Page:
David Barker, is the founder and technical director of green colocation and connectivity supplier, 4D Data Centres. David (27) founded the company in 1999 at age 14. Since then he’s masterminded 4D’s development into the fully fledged colocation and connectivity provider that it is today.
As technical director, David is responsible for the on-going strategic overview of 4D Data Centres’ IT and physical infrastructure. Working closely with the head of IT server administration and head of network infrastructure, David also leads any major technical change-management projects that the company undertakes.
Outside work, David loves snowboarding and plays golf when the weather is good; follows Formula 1 motor racing; races in a ‘F1 Simulator’ league at Gatwick and, true to his geek roots, does some programming in C#.
Size is not the point
Data has been described by Tim O’Reilly as the new ’Intel Inside’ giving a competitive advantage to companies where technology has been commoditised over the years; virtualisation and the rise of cloud computing have drastically accelerated this commoditisation.
However is this really the case? Will simply collecting large quantities of data give you any sort of advantage, or should we be looking at the ‘Big Information’ revolution instead?
Data is just another commodity
Having ‘data’ on its own is currently considered a premium, high value asset and companies are scrambling to acquire as much data as they can on everything they can measure.
Take Facebook as an example, with an entire business model based on collecting data in the hope that they can build the most accurate profile of users possible to target services and adverts to. It has a market capitalisation of $70 billion on revenue of $5 billion and a net income of $32 million. When you compare this to a company such as Ford with market capitalisation of $52 billion on revenues of $134 billion with a net income of $5.6 billion, you can see the value that is placed on simply having vast quantities of data and the expectations that whoever has the most data will win.
You can already see examples of this where control over a large amount of raw data has given market dominance and incredible financial returns. Companies such as Amazon or Google are excellent examples where control over data has given them an enormous competitive advantage. These companies have taken existing large data sets then added additional value to refine the data into useful information. So in Amazon’s case this was originally the ISBN database to which it added additional items such as cover photos or user feedback, in order to become the largest repository for bibliographic data.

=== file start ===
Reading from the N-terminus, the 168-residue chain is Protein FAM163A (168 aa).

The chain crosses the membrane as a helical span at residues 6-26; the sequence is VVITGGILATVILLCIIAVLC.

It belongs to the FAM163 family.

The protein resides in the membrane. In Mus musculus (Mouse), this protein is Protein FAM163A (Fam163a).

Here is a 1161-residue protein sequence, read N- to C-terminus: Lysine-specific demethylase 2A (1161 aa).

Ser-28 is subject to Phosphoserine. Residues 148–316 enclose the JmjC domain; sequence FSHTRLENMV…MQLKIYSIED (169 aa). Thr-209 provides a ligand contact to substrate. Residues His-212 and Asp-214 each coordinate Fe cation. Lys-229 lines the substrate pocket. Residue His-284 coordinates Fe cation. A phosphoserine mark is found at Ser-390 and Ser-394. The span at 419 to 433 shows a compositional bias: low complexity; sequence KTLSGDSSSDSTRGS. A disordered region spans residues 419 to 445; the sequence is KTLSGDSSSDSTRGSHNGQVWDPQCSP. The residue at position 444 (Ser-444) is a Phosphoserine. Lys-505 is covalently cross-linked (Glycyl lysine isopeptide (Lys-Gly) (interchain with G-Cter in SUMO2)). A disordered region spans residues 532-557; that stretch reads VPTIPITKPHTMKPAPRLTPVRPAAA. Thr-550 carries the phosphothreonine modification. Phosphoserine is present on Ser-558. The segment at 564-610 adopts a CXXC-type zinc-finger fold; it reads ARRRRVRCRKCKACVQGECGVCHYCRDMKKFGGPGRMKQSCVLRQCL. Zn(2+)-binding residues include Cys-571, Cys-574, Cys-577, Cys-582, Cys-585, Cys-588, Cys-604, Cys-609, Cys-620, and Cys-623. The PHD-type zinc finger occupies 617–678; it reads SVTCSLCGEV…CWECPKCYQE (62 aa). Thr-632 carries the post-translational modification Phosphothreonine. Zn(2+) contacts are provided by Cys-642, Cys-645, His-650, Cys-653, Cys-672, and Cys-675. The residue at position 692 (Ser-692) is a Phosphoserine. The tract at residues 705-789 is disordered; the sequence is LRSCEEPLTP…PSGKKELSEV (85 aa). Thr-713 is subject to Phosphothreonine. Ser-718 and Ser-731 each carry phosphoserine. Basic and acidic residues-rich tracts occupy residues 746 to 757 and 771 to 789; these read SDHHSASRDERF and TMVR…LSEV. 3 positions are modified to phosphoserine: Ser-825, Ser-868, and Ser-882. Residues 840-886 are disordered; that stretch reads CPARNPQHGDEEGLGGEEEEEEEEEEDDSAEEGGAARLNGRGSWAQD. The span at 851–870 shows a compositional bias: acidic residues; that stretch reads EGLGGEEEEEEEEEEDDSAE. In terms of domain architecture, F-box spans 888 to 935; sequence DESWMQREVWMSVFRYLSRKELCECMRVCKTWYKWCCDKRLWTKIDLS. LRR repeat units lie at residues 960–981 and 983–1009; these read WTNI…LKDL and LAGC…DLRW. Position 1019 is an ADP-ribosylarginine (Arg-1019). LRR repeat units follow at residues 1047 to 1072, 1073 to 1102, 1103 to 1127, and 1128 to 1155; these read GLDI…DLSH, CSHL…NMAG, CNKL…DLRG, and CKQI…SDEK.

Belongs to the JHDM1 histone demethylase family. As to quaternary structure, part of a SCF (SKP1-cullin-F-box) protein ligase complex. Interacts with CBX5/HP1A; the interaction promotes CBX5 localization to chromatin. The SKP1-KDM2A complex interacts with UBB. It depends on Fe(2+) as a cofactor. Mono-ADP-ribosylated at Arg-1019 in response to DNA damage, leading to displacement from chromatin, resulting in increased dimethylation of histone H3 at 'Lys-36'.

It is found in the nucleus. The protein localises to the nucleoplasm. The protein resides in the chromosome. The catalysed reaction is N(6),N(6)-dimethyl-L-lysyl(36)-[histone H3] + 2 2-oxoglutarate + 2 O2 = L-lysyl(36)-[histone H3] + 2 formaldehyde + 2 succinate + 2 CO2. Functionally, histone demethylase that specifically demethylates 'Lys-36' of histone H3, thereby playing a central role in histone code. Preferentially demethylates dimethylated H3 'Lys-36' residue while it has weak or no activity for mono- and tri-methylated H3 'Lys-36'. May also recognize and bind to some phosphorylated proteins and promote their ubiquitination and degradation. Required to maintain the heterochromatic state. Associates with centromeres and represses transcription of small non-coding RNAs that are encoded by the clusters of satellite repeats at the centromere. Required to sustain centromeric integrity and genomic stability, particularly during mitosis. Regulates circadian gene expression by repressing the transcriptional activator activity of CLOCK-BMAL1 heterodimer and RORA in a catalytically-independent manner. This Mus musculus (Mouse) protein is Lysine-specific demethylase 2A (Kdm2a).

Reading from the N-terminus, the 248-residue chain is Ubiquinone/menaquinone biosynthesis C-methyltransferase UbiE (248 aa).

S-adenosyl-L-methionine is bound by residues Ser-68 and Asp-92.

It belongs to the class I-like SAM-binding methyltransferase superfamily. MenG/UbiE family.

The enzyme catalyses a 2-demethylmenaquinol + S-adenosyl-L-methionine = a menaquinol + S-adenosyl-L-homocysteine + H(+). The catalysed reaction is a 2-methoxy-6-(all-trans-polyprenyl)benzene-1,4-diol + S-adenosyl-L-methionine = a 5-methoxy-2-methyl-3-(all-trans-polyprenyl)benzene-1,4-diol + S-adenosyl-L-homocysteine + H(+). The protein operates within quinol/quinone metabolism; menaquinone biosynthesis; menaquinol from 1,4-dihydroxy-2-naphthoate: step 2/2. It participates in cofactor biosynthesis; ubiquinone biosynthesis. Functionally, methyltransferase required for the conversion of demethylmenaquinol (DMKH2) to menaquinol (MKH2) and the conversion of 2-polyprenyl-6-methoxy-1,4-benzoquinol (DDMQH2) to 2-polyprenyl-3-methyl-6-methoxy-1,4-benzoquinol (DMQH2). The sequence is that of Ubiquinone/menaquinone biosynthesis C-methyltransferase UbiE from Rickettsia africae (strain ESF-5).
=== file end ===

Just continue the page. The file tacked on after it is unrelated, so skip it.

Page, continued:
Big Data or Big Information?
Over the last couple of years Big Data has become an almost household term with every company rushing to collect as much as they can about all aspects of their business, in the belief that having vast quantities of data will give them an insight into market or customer behaviours which their competitors don’t have.
However, it isn’t simply having vast quantities of data that will give you an advantage, but having the skills and tools to be able to mine it for actionable information. Information is what will give you the advantages or allow you to develop new services. In fact the ‘Big Data’ revolution should really be called ‘Big Information’.
Big Information is, in my mind at least, how services like Google Maps are formed. For this, Google has taken many different data sets from mapping data from the likes of MapQuest, through to traffic data from Android handsets, and combined it to produce useable information that its customers can access easily. This is where the real advantage lies in the volumes of data it collected from these multiple sources; it wasn’t in the data itself, or even the analytics, but in the ability to turn it into useable information.
It’s what you do with it
As with any tool, the advantage you can gain is in how you use it, not in the technology itself. Over time any new technology trend will lose its immediate leading edge advantage when it becomes mainstream, but this doesn’t mean that there isn’t value in harnessing that technology. Data is no different. Failures in Big Data analytics’ projects are normally a lack of expertise to connect the dots between data (unable to understand the information you need), and lack of business context for one’s data (the information, while probably interesting, has no relevance to your business).
So in short Big Data is just the starting point. If you want to gain a real advantage you need to invest in tools and staff to sort the data into information which you can use to improve your services, get more out of existing customers, find new ones, or even reshape how your business operates.
Follow David on twitter: @david_4d